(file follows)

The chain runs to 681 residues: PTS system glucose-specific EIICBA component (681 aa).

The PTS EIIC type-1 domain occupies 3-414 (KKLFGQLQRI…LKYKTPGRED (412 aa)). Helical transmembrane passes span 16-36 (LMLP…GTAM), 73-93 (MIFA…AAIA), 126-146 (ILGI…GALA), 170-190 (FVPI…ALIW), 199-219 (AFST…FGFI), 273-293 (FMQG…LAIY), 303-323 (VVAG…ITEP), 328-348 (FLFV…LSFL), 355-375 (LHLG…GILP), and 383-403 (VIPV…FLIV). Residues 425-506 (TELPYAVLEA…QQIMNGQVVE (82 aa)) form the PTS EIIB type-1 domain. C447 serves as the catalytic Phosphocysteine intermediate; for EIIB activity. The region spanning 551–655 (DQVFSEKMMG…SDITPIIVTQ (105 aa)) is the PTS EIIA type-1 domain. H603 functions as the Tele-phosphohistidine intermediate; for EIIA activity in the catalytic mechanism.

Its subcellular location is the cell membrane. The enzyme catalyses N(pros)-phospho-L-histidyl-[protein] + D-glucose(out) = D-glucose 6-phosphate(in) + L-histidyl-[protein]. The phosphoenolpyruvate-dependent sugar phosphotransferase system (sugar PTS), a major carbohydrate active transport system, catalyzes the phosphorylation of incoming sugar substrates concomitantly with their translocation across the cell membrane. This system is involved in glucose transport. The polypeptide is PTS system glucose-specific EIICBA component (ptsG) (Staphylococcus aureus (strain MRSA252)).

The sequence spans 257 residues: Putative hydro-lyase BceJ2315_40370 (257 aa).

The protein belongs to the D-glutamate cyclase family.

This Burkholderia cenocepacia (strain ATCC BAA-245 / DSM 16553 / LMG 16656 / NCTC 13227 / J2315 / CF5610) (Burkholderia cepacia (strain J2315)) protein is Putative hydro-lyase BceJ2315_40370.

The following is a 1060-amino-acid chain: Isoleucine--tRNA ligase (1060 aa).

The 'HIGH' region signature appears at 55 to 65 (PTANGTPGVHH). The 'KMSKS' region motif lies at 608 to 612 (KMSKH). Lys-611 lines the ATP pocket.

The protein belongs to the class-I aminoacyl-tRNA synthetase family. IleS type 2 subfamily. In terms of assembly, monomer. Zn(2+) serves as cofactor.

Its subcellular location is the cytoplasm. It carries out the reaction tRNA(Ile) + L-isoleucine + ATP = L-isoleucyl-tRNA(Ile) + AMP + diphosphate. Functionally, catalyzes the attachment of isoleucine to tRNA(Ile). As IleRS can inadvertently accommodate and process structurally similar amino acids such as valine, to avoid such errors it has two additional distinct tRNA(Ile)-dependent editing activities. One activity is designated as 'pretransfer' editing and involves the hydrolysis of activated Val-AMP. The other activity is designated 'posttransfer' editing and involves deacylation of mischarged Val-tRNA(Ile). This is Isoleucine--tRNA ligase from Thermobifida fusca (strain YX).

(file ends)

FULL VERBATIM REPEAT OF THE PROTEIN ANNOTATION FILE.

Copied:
The chain runs to 681 residues: PTS system glucose-specific EIICBA component (681 aa).

The PTS EIIC type-1 domain occupies 3-414 (KKLFGQLQRI…LKYKTPGRED (412 aa)). Helical transmembrane passes span 16-36 (LMLP…GTAM), 73-93 (MIFA…AAIA), 126-146 (ILGI…GALA), 170-190 (FVPI…ALIW), 199-219 (AFST…FGFI), 273-293 (FMQG…LAIY), 303-323 (VVAG…ITEP), 328-348 (FLFV…LSFL), 355-375 (LHLG…GILP), and 383-403 (VIPV…FLIV). Residues 425-506 (TELPYAVLEA…QQIMNGQVVE (82 aa)) form the PTS EIIB type-1 domain. C447 serves as the catalytic Phosphocysteine intermediate; for EIIB activity. The region spanning 551–655 (DQVFSEKMMG…SDITPIIVTQ (105 aa)) is the PTS EIIA type-1 domain. H603 functions as the Tele-phosphohistidine intermediate; for EIIA activity in the catalytic mechanism.

Its subcellular location is the cell membrane. The enzyme catalyses N(pros)-phospho-L-histidyl-[protein] + D-glucose(out) = D-glucose 6-phosphate(in) + L-histidyl-[protein]. The phosphoenolpyruvate-dependent sugar phosphotransferase system (sugar PTS), a major carbohydrate active transport system, catalyzes the phosphorylation of incoming sugar substrates concomitantly with their translocation across the cell membrane. This system is involved in glucose transport. The polypeptide is PTS system glucose-specific EIICBA component (ptsG) (Staphylococcus aureus (strain MRSA252)).

The sequence spans 257 residues: Putative hydro-lyase BceJ2315_40370 (257 aa).

The protein belongs to the D-glutamate cyclase family.

This Burkholderia cenocepacia (strain ATCC BAA-245 / DSM 16553 / LMG 16656 / NCTC 13227 / J2315 / CF5610) (Burkholderia cepacia (strain J2315)) protein is Putative hydro-lyase BceJ2315_40370.

The following is a 1060-amino-acid chain: Isoleucine--tRNA ligase (1060 aa).

The 'HIGH' region signature appears at 55 to 65 (PTANGTPGVHH). The 'KMSKS' region motif lies at 608 to 612 (KMSKH). Lys-611 lines the ATP pocket.

The protein belongs to the class-I aminoacyl-tRNA synthetase family. IleS type 2 subfamily. In terms of assembly, monomer. Zn(2+) serves as cofactor.

Its subcellular location is the cytoplasm. It carries out the reaction tRNA(Ile) + L-isoleucine + ATP = L-isoleucyl-tRNA(Ile) + AMP + diphosphate. Functionally, catalyzes the attachment of isoleucine to tRNA(Ile). As IleRS can inadvertently accommodate and process structurally similar amino acids such as valine, to avoid such errors it has two additional distinct tRNA(Ile)-dependent editing activities. One activity is designated as 'pretransfer' editing and involves the hydrolysis of activated Val-AMP. The other activity is designated 'posttransfer' editing and involves deacylation of mischarged Val-tRNA(Ile). This is Isoleucine--tRNA ligase from Thermobifida fusca (strain YX).